I recently celebrated a ‘significant’ (cough, cough) birthday and am about to mark a milestone in radio… 30 years as a broadcast journalist.
It’s a bit scary when you actually see it written down. 30 years. Thirty. Three decades. No matter how you look it, it’s a bloody long time. A lifetime in fact. And it’s put me in a somewhat reflective mood.
My radio career began in 1987. I’d finished high school, attended a radio school (the Radio Works), deferred uni and landed my first job at 3NE Wangaratta. I was as green as green can be.
This was back in the ‘old days’ of a single person newsroom, presenting live news four times a day (I know: FOUR!!).
There was no automation or hubbing. We took national news from 3AW and occasionally got the call to file a report when something ‘big’ happened.
Computers? Nope. An old manual typewriter, a reel-to-reel recorder and a cart machine were pretty much the extent of the technology we had at hand.
But, I learned a lot from Wangaratta and from every other station I have worked over the years.
I’ve learned no day is ever the same and even tediously slow days have a way of being turned on their head in the blink of an eye. Or with a tweet.
I learned how to make something out of seemingly nothing long before ACMA and its compliance demands for local news content.
I learned no on-air ‘disaster’ is really ever as bad as you think. And even if it IS the biggest ever stuff-up in the history of broadcasting as we know it, it’s soon just a sound wave bouncing around in space.
I learned to ‘fake it ‘til you make it’ and read with a confidence that I may not have been feeling off-air. (I spent years waiting for someone to tap me on the shoulder and say ‘how did you get in’).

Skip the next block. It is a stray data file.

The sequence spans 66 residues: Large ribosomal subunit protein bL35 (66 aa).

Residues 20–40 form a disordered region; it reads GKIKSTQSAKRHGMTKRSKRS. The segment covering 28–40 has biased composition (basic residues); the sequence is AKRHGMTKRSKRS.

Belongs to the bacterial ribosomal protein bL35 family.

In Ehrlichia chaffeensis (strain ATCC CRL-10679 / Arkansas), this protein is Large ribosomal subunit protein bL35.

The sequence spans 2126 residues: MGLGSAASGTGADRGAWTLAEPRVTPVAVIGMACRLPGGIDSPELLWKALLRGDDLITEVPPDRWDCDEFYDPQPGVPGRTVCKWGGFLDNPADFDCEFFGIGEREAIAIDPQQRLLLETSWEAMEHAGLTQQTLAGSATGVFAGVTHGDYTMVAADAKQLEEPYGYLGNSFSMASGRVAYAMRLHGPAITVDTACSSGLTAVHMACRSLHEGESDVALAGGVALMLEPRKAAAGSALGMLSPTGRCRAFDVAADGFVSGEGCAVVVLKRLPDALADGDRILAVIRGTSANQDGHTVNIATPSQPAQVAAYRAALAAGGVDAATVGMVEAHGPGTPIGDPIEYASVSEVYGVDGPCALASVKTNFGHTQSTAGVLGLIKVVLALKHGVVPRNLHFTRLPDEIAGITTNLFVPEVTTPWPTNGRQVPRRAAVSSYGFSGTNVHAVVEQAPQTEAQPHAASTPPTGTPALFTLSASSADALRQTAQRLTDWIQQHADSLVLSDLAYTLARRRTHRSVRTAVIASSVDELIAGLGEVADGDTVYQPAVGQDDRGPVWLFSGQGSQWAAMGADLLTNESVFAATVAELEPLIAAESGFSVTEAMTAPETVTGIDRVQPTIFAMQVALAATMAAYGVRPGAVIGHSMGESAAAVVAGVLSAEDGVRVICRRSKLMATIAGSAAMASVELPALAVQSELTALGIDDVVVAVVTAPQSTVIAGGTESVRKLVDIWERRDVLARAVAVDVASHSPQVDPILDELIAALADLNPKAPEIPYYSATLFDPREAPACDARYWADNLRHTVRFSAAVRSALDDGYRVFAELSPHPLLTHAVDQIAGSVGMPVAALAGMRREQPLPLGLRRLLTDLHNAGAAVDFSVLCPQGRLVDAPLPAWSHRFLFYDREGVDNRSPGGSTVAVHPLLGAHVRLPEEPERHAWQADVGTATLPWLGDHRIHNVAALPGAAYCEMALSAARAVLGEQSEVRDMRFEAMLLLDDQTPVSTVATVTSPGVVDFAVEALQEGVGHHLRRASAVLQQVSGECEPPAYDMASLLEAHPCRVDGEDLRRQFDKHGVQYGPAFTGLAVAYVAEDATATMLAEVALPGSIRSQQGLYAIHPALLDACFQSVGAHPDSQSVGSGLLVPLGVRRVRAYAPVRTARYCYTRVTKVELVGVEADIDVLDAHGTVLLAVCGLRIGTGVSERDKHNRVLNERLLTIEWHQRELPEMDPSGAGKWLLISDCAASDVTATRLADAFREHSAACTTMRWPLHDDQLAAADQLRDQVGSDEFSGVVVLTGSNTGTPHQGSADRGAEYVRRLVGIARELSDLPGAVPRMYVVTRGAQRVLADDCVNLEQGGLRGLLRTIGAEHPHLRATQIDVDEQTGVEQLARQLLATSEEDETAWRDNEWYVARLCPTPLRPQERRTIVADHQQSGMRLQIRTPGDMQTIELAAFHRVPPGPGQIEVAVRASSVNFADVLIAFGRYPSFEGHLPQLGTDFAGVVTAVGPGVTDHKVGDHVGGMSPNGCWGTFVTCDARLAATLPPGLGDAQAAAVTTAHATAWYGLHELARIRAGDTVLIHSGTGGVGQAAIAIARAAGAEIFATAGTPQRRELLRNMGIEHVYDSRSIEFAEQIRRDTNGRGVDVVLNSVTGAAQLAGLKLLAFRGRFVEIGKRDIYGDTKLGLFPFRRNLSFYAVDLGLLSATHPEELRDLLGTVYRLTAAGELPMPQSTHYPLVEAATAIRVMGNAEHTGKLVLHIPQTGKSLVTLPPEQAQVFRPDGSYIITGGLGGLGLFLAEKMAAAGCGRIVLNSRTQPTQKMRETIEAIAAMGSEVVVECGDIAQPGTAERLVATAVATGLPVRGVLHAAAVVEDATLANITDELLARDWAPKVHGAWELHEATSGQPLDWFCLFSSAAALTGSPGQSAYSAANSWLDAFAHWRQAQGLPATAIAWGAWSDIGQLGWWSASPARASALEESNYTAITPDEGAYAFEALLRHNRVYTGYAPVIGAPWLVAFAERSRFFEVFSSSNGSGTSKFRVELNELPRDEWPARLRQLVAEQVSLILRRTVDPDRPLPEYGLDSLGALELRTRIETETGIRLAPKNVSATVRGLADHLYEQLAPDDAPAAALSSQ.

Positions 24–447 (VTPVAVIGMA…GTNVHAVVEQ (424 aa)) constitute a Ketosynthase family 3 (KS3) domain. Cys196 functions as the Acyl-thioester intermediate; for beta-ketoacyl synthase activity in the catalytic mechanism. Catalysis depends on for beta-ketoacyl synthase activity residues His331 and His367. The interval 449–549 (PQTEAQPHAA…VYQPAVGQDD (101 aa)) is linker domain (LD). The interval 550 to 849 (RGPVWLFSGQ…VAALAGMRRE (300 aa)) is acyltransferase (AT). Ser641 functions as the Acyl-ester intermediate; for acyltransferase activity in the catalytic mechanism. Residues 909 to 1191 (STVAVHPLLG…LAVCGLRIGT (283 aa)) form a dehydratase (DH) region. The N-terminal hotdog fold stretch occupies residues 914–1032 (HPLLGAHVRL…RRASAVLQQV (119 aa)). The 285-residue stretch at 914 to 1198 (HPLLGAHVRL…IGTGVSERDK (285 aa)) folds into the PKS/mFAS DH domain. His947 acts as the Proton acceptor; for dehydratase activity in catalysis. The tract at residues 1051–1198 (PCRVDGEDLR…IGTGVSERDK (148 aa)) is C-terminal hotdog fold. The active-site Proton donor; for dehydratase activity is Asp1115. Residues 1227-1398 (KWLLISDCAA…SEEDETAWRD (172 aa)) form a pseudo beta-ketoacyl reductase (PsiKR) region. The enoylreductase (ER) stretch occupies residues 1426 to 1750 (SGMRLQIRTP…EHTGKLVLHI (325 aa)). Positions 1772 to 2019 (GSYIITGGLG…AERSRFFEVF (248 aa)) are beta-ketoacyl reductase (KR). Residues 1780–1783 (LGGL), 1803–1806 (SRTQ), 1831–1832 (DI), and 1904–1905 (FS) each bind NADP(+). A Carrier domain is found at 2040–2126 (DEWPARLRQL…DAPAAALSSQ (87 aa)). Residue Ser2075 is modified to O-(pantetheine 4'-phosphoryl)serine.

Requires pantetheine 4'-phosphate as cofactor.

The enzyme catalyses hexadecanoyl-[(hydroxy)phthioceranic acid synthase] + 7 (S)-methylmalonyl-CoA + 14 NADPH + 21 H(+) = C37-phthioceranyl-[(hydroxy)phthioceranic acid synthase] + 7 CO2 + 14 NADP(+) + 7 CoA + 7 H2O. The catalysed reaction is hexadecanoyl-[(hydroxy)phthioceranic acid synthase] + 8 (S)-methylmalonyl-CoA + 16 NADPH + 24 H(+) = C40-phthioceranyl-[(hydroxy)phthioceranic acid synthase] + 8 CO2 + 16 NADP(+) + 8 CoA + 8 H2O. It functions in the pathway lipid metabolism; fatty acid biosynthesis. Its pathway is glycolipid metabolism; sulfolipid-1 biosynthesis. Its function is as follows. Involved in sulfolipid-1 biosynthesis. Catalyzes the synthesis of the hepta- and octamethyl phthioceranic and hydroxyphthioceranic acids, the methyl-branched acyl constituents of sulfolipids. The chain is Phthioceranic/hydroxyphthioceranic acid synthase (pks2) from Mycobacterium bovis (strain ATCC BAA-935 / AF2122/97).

From covering disasters like 9/11, the Bali bombings, Beaconsfield and Black Saturday, I learned to understand the level of trust our listeners have in us.
It sounds a bit twee, but it really is a privilege to be ‘that’ person who lets them know what’s going on in the world around them.
But one skill I learned was how to ‘listen’. Listen to the answer and not become distracted by the next question. Listen to what you’re being told and perhaps NOT being told.
My father, an old print journo, used to say ‘anyone can be taught to write, but no one can be taught to listen’.
He also used to say ‘listen twice as much as you speak’. Pretty solid advice and just as relevant now in the digital world as it was back then.
Radio IS a different beast than when I first started. Given our access to information online, it’s a lot more exciting. We’re finding stories and breaking stories that may have taken days to develop and emerge in the ‘good old days’.
Is this the Golden Age of Radio? Absolutely. With the advancement of technology and the development of digital platforms, how can it not be?
But some things never change. And that’s something else that I have learned over the past 30 years.